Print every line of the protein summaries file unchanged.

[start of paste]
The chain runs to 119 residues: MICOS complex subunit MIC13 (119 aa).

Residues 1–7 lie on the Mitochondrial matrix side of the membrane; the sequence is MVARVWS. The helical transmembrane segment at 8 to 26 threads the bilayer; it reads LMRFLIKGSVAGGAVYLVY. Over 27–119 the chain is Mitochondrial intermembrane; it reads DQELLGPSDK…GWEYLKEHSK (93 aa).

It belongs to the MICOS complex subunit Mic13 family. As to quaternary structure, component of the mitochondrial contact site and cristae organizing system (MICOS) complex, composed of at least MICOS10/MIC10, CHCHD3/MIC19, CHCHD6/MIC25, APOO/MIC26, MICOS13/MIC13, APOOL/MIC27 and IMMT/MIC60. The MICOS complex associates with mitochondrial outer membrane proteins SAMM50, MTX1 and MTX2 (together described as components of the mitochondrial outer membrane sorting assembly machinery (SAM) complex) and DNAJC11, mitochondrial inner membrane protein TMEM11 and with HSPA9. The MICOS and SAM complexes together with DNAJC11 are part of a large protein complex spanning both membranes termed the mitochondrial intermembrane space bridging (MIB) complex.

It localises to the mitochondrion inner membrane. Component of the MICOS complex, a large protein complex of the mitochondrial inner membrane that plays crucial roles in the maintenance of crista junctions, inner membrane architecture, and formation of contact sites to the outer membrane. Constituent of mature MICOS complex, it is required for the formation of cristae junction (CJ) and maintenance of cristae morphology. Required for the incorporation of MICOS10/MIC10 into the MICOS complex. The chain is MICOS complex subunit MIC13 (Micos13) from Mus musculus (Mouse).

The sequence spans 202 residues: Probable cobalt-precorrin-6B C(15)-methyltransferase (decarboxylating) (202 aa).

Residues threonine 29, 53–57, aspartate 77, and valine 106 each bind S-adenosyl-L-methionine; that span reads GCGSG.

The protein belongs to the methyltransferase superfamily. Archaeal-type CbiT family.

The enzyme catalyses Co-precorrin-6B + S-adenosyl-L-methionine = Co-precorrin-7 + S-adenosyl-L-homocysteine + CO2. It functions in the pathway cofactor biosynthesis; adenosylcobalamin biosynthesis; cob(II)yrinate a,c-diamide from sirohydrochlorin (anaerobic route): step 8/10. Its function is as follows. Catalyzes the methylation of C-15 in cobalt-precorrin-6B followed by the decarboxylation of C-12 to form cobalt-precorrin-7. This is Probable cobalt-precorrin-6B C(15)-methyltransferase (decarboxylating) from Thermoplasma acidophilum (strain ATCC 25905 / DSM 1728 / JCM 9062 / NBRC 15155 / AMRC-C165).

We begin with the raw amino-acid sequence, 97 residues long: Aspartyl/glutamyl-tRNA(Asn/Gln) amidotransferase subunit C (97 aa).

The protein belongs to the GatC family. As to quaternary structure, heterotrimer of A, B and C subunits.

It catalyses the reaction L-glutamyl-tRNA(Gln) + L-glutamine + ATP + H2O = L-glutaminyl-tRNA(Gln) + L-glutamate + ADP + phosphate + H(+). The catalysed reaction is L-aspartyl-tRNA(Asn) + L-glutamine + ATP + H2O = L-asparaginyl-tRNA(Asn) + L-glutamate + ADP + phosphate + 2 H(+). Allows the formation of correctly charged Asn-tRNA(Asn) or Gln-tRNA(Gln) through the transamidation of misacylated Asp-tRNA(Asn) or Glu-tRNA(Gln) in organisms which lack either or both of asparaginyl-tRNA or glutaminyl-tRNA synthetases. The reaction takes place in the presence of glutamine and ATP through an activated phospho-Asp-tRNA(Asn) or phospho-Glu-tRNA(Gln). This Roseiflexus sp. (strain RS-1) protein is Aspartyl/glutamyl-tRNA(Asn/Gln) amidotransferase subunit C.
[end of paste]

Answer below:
The chain runs to 119 residues: MICOS complex subunit MIC13 (119 aa).

Residues 1–7 lie on the Mitochondrial matrix side of the membrane; the sequence is MVARVWS. The helical transmembrane segment at 8 to 26 threads the bilayer; it reads LMRFLIKGSVAGGAVYLVY. Over 27–119 the chain is Mitochondrial intermembrane; it reads DQELLGPSDK…GWEYLKEHSK (93 aa).

It belongs to the MICOS complex subunit Mic13 family. As to quaternary structure, component of the mitochondrial contact site and cristae organizing system (MICOS) complex, composed of at least MICOS10/MIC10, CHCHD3/MIC19, CHCHD6/MIC25, APOO/MIC26, MICOS13/MIC13, APOOL/MIC27 and IMMT/MIC60. The MICOS complex associates with mitochondrial outer membrane proteins SAMM50, MTX1 and MTX2 (together described as components of the mitochondrial outer membrane sorting assembly machinery (SAM) complex) and DNAJC11, mitochondrial inner membrane protein TMEM11 and with HSPA9. The MICOS and SAM complexes together with DNAJC11 are part of a large protein complex spanning both membranes termed the mitochondrial intermembrane space bridging (MIB) complex.

It localises to the mitochondrion inner membrane. Component of the MICOS complex, a large protein complex of the mitochondrial inner membrane that plays crucial roles in the maintenance of crista junctions, inner membrane architecture, and formation of contact sites to the outer membrane. Constituent of mature MICOS complex, it is required for the formation of cristae junction (CJ) and maintenance of cristae morphology. Required for the incorporation of MICOS10/MIC10 into the MICOS complex. The chain is MICOS complex subunit MIC13 (Micos13) from Mus musculus (Mouse).

The sequence spans 202 residues: Probable cobalt-precorrin-6B C(15)-methyltransferase (decarboxylating) (202 aa).

Residues threonine 29, 53–57, aspartate 77, and valine 106 each bind S-adenosyl-L-methionine; that span reads GCGSG.

The protein belongs to the methyltransferase superfamily. Archaeal-type CbiT family.

The enzyme catalyses Co-precorrin-6B + S-adenosyl-L-methionine = Co-precorrin-7 + S-adenosyl-L-homocysteine + CO2. It functions in the pathway cofactor biosynthesis; adenosylcobalamin biosynthesis; cob(II)yrinate a,c-diamide from sirohydrochlorin (anaerobic route): step 8/10. Its function is as follows. Catalyzes the methylation of C-15 in cobalt-precorrin-6B followed by the decarboxylation of C-12 to form cobalt-precorrin-7. This is Probable cobalt-precorrin-6B C(15)-methyltransferase (decarboxylating) from Thermoplasma acidophilum (strain ATCC 25905 / DSM 1728 / JCM 9062 / NBRC 15155 / AMRC-C165).

We begin with the raw amino-acid sequence, 97 residues long: Aspartyl/glutamyl-tRNA(Asn/Gln) amidotransferase subunit C (97 aa).

The protein belongs to the GatC family. As to quaternary structure, heterotrimer of A, B and C subunits.

It catalyses the reaction L-glutamyl-tRNA(Gln) + L-glutamine + ATP + H2O = L-glutaminyl-tRNA(Gln) + L-glutamate + ADP + phosphate + H(+). The catalysed reaction is L-aspartyl-tRNA(Asn) + L-glutamine + ATP + H2O = L-asparaginyl-tRNA(Asn) + L-glutamate + ADP + phosphate + 2 H(+). Allows the formation of correctly charged Asn-tRNA(Asn) or Gln-tRNA(Gln) through the transamidation of misacylated Asp-tRNA(Asn) or Glu-tRNA(Gln) in organisms which lack either or both of asparaginyl-tRNA or glutaminyl-tRNA synthetases. The reaction takes place in the presence of glutamine and ATP through an activated phospho-Asp-tRNA(Asn) or phospho-Glu-tRNA(Gln). This Roseiflexus sp. (strain RS-1) protein is Aspartyl/glutamyl-tRNA(Asn/Gln) amidotransferase subunit C.